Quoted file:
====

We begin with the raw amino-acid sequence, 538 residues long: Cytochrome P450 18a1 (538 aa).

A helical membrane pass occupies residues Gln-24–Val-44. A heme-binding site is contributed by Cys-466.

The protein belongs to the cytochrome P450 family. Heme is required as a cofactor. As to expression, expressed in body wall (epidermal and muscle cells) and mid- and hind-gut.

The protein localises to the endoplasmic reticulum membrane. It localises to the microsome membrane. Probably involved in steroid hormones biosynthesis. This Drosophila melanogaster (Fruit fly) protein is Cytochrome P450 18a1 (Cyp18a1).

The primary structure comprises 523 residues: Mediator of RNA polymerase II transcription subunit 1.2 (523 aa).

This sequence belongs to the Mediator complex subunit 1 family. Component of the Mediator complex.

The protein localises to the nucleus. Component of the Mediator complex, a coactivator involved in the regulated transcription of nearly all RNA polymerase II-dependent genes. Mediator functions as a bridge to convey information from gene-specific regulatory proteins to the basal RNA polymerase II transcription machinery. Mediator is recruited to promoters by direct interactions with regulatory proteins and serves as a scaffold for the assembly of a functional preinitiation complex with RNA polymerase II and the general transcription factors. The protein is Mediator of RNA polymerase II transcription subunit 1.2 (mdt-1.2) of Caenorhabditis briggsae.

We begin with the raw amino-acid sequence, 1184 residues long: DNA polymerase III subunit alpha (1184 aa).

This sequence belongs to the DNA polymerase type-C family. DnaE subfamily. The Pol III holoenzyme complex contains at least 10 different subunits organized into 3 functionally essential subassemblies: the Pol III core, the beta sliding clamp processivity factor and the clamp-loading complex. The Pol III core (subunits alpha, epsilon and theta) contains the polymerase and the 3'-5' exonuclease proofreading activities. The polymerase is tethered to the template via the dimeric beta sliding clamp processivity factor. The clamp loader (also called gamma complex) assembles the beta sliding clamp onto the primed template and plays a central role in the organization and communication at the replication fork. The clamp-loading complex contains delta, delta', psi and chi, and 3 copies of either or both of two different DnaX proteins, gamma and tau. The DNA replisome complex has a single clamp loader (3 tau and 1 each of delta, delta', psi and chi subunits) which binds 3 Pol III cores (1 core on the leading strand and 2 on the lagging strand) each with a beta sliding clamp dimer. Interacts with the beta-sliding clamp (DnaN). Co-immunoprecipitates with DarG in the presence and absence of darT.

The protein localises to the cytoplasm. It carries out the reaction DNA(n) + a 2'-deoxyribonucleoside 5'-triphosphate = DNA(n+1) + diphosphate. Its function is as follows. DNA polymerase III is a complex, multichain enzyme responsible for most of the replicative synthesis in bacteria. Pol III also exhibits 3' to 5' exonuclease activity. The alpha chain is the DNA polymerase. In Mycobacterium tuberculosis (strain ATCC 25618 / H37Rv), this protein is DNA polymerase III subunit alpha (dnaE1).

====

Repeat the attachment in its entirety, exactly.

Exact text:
We begin with the raw amino-acid sequence, 538 residues long: Cytochrome P450 18a1 (538 aa).

A helical membrane pass occupies residues Gln-24–Val-44. A heme-binding site is contributed by Cys-466.

The protein belongs to the cytochrome P450 family. Heme is required as a cofactor. As to expression, expressed in body wall (epidermal and muscle cells) and mid- and hind-gut.

The protein localises to the endoplasmic reticulum membrane. It localises to the microsome membrane. Probably involved in steroid hormones biosynthesis. This Drosophila melanogaster (Fruit fly) protein is Cytochrome P450 18a1 (Cyp18a1).

The primary structure comprises 523 residues: Mediator of RNA polymerase II transcription subunit 1.2 (523 aa).

This sequence belongs to the Mediator complex subunit 1 family. Component of the Mediator complex.

The protein localises to the nucleus. Component of the Mediator complex, a coactivator involved in the regulated transcription of nearly all RNA polymerase II-dependent genes. Mediator functions as a bridge to convey information from gene-specific regulatory proteins to the basal RNA polymerase II transcription machinery. Mediator is recruited to promoters by direct interactions with regulatory proteins and serves as a scaffold for the assembly of a functional preinitiation complex with RNA polymerase II and the general transcription factors. The protein is Mediator of RNA polymerase II transcription subunit 1.2 (mdt-1.2) of Caenorhabditis briggsae.

We begin with the raw amino-acid sequence, 1184 residues long: DNA polymerase III subunit alpha (1184 aa).

This sequence belongs to the DNA polymerase type-C family. DnaE subfamily. The Pol III holoenzyme complex contains at least 10 different subunits organized into 3 functionally essential subassemblies: the Pol III core, the beta sliding clamp processivity factor and the clamp-loading complex. The Pol III core (subunits alpha, epsilon and theta) contains the polymerase and the 3'-5' exonuclease proofreading activities. The polymerase is tethered to the template via the dimeric beta sliding clamp processivity factor. The clamp loader (also called gamma complex) assembles the beta sliding clamp onto the primed template and plays a central role in the organization and communication at the replication fork. The clamp-loading complex contains delta, delta', psi and chi, and 3 copies of either or both of two different DnaX proteins, gamma and tau. The DNA replisome complex has a single clamp loader (3 tau and 1 each of delta, delta', psi and chi subunits) which binds 3 Pol III cores (1 core on the leading strand and 2 on the lagging strand) each with a beta sliding clamp dimer. Interacts with the beta-sliding clamp (DnaN). Co-immunoprecipitates with DarG in the presence and absence of darT.

The protein localises to the cytoplasm. It carries out the reaction DNA(n) + a 2'-deoxyribonucleoside 5'-triphosphate = DNA(n+1) + diphosphate. Its function is as follows. DNA polymerase III is a complex, multichain enzyme responsible for most of the replicative synthesis in bacteria. Pol III also exhibits 3' to 5' exonuclease activity. The alpha chain is the DNA polymerase. In Mycobacterium tuberculosis (strain ATCC 25618 / H37Rv), this protein is DNA polymerase III subunit alpha (dnaE1).